It snowed and the flakes clung to everything they fell on. It turned suddenly cold. Brisk, but not biting. I pull on my leg warmers and Mitza laughs and says they would make GGMom (the Jelisava) happy. As an infant, when left to her care, she swaddled me in whatever she had around to keep me safe and warm. Like socks on my hands. Now I swaddle myself in colorful neckerchief bandannas knit with soft wool and silk, wrist warmers on the pulse points, and leg warmers around the ankles to keep out the cold and warm the feet. As Pappy would say, I get it honest.

And the occasional nor'easter

Northeasterly"Forecasters say minor to moderate coastal flooding is possible from a slow-moving nor'easter that's bringing periods of wind-driven heavy rain to New Jersey" / that nor-easter brought wind-driven rain along with a flood of family, friends, lovely words, vows, stories, food, champagne, dancing, songs, smiles, tears, laughter, hugs, hope / New Jersey, October 2013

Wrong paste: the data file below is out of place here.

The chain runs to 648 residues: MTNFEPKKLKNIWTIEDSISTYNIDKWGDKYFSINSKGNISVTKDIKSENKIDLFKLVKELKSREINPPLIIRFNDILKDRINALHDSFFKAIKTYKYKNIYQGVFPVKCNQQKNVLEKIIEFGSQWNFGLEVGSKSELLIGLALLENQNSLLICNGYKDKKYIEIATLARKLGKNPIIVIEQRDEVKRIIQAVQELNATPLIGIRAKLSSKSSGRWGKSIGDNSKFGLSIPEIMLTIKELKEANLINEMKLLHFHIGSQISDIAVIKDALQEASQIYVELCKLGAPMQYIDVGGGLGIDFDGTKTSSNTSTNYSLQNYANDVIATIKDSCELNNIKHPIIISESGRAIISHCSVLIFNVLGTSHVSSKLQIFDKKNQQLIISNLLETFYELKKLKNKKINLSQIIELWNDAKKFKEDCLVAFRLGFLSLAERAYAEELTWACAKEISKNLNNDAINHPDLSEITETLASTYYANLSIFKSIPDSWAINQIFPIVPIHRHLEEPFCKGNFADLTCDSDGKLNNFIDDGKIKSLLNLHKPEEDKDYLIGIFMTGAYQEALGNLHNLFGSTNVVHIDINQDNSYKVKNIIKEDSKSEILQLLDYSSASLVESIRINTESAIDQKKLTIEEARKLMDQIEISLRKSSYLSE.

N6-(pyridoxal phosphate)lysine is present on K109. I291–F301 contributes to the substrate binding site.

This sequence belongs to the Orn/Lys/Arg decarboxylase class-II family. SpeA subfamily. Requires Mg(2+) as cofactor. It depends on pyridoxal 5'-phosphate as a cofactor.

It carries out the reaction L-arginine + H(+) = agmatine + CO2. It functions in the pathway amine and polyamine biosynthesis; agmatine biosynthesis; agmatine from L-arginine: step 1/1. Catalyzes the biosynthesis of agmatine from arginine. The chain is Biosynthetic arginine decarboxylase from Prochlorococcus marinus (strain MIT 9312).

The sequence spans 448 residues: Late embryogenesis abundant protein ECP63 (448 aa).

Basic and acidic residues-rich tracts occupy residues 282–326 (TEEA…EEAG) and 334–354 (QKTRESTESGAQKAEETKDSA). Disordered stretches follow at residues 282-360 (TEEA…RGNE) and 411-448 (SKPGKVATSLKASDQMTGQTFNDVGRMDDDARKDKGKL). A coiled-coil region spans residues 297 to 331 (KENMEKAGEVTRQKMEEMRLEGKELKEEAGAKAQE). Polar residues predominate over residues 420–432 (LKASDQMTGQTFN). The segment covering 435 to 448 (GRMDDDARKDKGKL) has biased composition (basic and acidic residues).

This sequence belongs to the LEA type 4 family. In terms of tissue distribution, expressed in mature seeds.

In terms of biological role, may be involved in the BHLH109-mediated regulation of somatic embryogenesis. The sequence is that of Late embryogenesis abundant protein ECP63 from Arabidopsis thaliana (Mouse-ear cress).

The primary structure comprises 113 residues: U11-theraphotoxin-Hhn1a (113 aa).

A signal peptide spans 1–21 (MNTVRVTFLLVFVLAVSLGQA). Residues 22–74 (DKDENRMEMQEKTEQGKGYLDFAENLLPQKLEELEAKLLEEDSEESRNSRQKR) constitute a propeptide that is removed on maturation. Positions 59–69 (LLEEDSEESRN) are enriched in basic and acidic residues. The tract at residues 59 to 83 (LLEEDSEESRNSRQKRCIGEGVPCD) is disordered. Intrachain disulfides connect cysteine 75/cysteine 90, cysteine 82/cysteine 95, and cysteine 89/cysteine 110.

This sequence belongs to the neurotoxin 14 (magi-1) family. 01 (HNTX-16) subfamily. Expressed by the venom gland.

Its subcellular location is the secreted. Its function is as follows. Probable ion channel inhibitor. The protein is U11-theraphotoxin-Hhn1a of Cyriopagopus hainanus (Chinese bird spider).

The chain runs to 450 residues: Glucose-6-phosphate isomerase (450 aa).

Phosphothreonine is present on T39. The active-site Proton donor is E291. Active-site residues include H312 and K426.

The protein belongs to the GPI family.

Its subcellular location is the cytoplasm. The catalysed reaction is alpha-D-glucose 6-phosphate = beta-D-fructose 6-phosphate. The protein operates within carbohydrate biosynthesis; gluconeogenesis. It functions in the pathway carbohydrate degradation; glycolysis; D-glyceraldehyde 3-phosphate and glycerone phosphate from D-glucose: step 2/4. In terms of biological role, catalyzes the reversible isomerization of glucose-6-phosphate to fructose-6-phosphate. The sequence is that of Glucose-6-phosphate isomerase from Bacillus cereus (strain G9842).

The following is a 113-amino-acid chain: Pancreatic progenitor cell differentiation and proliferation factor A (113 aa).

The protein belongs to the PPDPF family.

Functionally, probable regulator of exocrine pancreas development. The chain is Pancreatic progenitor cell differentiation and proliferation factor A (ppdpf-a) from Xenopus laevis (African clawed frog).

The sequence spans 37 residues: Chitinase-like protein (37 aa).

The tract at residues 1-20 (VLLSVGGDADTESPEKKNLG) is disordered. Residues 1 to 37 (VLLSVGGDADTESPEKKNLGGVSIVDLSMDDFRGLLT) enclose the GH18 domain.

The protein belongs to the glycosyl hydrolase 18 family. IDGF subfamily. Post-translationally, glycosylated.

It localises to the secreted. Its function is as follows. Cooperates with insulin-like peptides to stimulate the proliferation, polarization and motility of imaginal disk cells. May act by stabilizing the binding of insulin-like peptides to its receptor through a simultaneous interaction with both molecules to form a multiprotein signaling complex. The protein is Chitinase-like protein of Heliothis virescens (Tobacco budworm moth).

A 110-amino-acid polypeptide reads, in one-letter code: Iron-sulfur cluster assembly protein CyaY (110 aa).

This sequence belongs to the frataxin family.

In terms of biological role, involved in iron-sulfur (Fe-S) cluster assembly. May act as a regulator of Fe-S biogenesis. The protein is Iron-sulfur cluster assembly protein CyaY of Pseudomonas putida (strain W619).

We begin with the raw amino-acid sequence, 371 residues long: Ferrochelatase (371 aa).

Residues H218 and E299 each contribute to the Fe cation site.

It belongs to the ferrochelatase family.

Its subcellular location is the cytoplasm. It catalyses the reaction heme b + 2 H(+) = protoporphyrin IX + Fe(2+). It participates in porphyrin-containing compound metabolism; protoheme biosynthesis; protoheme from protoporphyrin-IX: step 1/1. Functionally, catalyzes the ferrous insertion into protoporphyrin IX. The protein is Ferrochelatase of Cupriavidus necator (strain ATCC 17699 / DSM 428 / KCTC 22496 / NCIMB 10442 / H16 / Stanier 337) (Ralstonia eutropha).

When you love someone, you do not love them all the time, in exactly the same way, from moment to moment. It is an impossibility. It is even a lie to pretend to. And yet this is exactly what most of us demand. We have so little faith in the ebb and flow of life, of love, of relationships. We leap at the flow of the tide and resist in terror its ebb. We are afraid it will never return. We insist on permanency, on duration, on continuity; when the only continuity possible, in life as in love, is in growth, in fluidity -- in freedom, in the sense that the dancers are free, barely touching as they pass, but partners in the same pattern.

Relationships must be like islands, one must accept them for what they are here and now, within their limits -- islands, surrounded and interrupted by the sea, and continually visited and abandoned by the tides.

~ an excerpt from Gift From The Sea by Anne Morrow Lindbergh via Mitza